• Heat Flow and a Faster Algorithm to Compute the Surface Area of a Convex Body [pdf, bib]
    M. Belkin, H. Narayanan, P. Niyogi, FOCS 2006.
    + abstract
    We draw on the observation that the amount of heat diffusing outside of a heated body in a short period of time is proportional to its surface area, to design a simple algorithm for approximating the surface area of a convex body given by a membership oracle. Our method has a complexity of O*(n^4), where n is the dimension, compared to O*(n^8.5) for the previous best algorithm. We show that our complexity cannot be improved given the current state-of-the-art in volume estimation.
  • Semi-supervised Learning on Riemannian Manifolds [pdf, bib]
    M. Belkin, P. Niyogi
    Machine Learning, 56 (invited, special Issue on clustering), 209-239, 2004 (short version in NIPS 2002).
    + abstract
    We consider the general problem of utilizing both labeled and unlabeled data to improve classification accuracy. Under the assumption that the data lie on a submanifold in a high dimensional space, we develop an algorithmic framework to classify a partially labeled data set in a principled manner. The central idea of our approach is that classification functions are naturally defined only on the submanifold in question rather than the total ambient space. Using the Laplace-Beltrami operator one produces a basis (the Laplacian Eigenmaps) for a Hilbert space of square integrable functions on the submanifold. To recover such a basis, only unlabeled examples are required. Once such a basis is obtained, training can be performed using the labeled data set. Our algorithm models the manifold using the adjacency graph for the data and approximates the Laplace- Beltrami operator by the graph Laplacian. We provide details of the algorithm, its theoretical justification, and several practical applications for image, speech, and text classification.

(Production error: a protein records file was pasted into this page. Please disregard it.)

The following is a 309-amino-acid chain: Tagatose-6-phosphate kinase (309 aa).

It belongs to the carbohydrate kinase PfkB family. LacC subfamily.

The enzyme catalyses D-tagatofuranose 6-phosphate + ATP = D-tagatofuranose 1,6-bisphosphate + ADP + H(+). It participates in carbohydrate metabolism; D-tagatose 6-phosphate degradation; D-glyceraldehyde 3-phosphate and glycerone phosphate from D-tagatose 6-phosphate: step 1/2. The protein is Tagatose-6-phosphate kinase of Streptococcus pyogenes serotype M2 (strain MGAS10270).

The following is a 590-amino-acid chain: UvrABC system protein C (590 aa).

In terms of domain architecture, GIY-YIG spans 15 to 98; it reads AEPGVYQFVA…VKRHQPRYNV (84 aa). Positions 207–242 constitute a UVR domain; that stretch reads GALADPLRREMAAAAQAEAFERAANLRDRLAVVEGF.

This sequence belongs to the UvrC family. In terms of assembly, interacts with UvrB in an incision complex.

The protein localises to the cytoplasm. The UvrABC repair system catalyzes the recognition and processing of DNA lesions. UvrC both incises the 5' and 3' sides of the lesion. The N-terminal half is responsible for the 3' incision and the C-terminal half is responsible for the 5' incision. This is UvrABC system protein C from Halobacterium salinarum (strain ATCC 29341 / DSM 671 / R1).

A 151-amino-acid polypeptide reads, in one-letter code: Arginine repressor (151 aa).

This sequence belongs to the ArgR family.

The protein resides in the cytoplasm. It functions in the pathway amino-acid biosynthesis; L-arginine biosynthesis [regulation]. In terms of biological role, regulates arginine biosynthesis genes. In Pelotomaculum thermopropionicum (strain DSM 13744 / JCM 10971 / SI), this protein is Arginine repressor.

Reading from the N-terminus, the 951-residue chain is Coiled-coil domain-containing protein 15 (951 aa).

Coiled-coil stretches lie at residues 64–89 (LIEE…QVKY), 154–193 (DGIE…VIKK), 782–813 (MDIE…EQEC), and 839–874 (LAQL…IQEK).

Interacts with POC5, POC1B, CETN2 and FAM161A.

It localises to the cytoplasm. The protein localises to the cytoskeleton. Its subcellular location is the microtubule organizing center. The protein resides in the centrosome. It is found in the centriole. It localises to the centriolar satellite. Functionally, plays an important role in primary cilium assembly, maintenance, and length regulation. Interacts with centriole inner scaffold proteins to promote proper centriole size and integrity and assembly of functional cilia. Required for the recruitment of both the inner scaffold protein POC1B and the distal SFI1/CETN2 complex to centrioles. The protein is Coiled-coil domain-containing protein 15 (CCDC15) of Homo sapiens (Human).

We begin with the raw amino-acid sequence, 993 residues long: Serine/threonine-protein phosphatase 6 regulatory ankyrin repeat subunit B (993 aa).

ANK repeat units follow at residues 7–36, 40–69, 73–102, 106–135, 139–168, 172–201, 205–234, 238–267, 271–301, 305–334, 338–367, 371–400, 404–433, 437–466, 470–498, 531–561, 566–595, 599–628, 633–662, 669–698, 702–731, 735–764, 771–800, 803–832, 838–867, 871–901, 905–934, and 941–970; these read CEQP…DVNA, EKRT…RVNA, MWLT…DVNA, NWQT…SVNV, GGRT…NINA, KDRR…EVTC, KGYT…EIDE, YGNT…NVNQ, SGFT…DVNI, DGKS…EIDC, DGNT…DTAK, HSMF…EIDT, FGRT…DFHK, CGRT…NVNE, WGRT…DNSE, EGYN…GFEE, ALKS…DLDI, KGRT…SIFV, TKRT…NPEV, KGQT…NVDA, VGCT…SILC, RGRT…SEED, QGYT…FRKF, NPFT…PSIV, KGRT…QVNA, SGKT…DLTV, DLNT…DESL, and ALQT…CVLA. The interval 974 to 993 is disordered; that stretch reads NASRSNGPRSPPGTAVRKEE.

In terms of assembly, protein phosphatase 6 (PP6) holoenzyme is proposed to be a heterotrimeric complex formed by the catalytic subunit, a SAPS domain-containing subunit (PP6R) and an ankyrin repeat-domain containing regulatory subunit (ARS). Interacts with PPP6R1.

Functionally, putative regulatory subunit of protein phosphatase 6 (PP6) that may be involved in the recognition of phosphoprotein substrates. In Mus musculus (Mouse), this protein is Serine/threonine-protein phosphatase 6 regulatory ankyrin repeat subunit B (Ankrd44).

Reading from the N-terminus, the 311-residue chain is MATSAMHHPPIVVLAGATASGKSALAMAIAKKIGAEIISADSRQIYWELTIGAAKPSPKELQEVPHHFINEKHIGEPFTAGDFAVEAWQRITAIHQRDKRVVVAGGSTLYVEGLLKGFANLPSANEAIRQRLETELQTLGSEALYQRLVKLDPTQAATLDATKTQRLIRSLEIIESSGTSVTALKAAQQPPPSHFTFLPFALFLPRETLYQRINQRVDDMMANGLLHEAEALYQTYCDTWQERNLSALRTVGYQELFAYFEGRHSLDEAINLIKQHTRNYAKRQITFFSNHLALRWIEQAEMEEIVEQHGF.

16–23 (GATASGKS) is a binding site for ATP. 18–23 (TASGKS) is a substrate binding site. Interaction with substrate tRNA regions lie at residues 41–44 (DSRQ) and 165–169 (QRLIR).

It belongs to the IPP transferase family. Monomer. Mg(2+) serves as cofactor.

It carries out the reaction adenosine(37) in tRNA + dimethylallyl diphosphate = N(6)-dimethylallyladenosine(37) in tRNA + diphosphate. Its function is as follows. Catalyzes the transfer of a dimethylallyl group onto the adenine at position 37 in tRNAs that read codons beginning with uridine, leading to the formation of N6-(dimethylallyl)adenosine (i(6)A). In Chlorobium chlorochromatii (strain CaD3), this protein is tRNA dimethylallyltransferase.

• Laplacian Eigenmaps for Dimensionality Reduction and Data Representation [pdf, bib]
    M. Belkin, P. Niyogi
    Neural Computation, June 2003; 15 (6):1373-1396 (short version in NIPS 2001).
    + abstract
    One of the central problems in machine learning and pattern recognition is to develop appropriate representations for complex data. We consider the problem of constructing a representation for data lying on a lowdimensional manifold embedded in a high-dimensional space. Drawing on the correspondence between the graph Laplacian, the Laplace Beltrami operator on the manifold, and the connections to the heat equation, we propose a geometrically motivated algorithm for representing the highdimensional data. The algorithm provides a computationally efficient approach to non dimensionality reduction that has locality-preserving properties and a natural connection to clustering. Some potential applications and illustrative examples are discussed.

Links to some implementations.


Slides and videos for some of my talks.

My wonderful wife and colleague Yusu Wang.
Always thoughtful advisor and dear friend Partha Niyogi, no longer with us...